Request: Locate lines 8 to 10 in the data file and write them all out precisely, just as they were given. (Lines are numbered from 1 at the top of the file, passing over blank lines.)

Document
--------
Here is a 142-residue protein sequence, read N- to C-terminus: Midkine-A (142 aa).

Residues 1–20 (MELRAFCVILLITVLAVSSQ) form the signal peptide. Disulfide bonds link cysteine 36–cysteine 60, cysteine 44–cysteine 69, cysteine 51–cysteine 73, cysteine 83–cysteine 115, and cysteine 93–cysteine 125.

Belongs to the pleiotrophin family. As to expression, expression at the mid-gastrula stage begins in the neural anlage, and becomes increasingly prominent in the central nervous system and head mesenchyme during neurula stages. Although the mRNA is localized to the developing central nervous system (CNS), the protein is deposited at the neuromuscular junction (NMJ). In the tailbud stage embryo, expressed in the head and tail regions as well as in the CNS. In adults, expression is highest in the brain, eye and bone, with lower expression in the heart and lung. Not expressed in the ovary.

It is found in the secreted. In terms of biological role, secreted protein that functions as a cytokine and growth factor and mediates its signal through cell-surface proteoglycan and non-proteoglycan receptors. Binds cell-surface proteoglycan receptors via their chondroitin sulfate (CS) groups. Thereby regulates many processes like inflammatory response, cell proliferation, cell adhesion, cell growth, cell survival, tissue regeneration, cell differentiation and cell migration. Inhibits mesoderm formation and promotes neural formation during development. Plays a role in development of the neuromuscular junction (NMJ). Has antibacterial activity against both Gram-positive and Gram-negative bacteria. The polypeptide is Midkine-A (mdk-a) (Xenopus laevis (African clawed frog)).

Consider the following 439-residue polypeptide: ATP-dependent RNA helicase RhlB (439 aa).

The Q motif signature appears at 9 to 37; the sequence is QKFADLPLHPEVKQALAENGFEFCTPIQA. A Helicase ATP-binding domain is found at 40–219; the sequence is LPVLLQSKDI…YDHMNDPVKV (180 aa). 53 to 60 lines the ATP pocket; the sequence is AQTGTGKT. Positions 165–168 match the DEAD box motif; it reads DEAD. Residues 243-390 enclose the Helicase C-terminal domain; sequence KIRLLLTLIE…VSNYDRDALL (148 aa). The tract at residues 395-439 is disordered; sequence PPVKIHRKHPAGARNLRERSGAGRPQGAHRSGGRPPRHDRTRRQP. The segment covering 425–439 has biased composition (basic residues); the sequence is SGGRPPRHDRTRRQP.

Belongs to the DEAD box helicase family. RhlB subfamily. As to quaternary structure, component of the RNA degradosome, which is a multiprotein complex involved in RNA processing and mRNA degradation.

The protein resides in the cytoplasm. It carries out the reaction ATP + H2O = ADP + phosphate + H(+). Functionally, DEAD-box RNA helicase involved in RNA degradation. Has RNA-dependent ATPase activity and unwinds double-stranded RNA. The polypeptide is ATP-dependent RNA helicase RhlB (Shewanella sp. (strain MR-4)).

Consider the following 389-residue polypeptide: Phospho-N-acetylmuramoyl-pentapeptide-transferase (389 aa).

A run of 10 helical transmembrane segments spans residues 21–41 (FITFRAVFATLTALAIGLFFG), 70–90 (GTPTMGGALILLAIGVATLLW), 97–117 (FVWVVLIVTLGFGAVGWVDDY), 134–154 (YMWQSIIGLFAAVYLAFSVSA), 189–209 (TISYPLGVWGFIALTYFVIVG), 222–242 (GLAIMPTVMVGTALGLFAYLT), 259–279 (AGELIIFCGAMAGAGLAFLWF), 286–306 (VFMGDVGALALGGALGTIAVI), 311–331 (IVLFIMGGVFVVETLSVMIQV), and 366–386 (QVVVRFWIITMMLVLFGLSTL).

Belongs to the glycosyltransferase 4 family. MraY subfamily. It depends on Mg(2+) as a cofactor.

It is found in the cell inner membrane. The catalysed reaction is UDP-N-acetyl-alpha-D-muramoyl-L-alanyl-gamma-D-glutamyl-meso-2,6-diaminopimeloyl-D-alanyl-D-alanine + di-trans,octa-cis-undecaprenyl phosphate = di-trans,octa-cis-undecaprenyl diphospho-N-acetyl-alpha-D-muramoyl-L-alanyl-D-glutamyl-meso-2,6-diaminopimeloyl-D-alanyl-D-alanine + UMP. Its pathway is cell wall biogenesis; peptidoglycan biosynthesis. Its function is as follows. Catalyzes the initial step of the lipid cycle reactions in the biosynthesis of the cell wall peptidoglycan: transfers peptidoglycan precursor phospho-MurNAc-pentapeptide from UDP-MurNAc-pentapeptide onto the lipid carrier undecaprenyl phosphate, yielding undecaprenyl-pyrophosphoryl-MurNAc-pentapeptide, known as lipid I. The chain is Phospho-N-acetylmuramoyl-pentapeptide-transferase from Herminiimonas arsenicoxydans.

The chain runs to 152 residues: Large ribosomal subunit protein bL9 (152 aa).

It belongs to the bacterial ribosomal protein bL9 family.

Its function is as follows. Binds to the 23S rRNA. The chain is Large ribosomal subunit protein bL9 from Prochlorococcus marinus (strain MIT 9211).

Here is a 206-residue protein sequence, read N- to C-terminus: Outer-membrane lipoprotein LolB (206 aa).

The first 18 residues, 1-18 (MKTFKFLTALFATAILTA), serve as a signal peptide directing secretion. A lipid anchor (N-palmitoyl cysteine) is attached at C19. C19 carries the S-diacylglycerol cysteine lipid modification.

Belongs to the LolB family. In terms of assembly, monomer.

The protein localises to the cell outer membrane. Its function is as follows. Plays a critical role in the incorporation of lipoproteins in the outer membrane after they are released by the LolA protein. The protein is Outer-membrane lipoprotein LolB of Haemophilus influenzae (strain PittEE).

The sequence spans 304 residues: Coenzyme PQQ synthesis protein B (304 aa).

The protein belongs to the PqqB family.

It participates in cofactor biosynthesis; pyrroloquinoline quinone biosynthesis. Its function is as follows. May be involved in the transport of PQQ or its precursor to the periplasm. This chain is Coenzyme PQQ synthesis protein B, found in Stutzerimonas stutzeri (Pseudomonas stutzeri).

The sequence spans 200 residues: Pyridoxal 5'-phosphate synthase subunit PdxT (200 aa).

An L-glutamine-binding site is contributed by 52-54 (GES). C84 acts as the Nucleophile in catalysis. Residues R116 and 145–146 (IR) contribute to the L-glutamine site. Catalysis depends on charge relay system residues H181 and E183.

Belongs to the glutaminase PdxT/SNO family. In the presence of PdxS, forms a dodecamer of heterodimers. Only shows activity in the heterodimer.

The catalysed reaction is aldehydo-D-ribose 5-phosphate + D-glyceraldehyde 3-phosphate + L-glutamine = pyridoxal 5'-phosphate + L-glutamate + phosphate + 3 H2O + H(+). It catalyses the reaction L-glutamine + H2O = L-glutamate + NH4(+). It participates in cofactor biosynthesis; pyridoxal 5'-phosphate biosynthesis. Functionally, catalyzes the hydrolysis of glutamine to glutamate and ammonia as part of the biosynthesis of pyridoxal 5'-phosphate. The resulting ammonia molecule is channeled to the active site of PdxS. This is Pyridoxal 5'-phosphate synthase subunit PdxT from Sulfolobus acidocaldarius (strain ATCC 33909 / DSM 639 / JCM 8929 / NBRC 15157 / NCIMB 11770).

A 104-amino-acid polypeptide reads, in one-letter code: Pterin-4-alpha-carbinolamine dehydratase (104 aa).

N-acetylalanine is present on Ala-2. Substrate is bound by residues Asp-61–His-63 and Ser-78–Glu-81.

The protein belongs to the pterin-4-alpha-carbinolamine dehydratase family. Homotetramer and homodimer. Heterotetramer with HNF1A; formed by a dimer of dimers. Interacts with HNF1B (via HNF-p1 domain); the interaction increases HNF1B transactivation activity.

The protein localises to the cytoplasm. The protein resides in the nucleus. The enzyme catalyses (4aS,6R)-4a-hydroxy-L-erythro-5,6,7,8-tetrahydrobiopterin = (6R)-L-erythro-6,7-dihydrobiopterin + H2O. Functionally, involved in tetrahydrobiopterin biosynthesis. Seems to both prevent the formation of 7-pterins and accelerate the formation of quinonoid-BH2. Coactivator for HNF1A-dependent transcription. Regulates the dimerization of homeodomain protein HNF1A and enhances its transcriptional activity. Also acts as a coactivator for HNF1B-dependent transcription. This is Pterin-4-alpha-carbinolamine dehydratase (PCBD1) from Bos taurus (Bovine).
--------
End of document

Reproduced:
The protein resides in the cytoplasm. It carries out the reaction ATP + H2O = ADP + phosphate + H(+). Functionally, DEAD-box RNA helicase involved in RNA degradation. Has RNA-dependent ATPase activity and unwinds double-stranded RNA. The polypeptide is ATP-dependent RNA helicase RhlB (Shewanella sp. (strain MR-4)).

Consider the following 389-residue polypeptide: Phospho-N-acetylmuramoyl-pentapeptide-transferase (389 aa).

A run of 10 helical transmembrane segments spans residues 21–41 (FITFRAVFATLTALAIGLFFG), 70–90 (GTPTMGGALILLAIGVATLLW), 97–117 (FVWVVLIVTLGFGAVGWVDDY), 134–154 (YMWQSIIGLFAAVYLAFSVSA), 189–209 (TISYPLGVWGFIALTYFVIVG), 222–242 (GLAIMPTVMVGTALGLFAYLT), 259–279 (AGELIIFCGAMAGAGLAFLWF), 286–306 (VFMGDVGALALGGALGTIAVI), 311–331 (IVLFIMGGVFVVETLSVMIQV), and 366–386 (QVVVRFWIITMMLVLFGLSTL).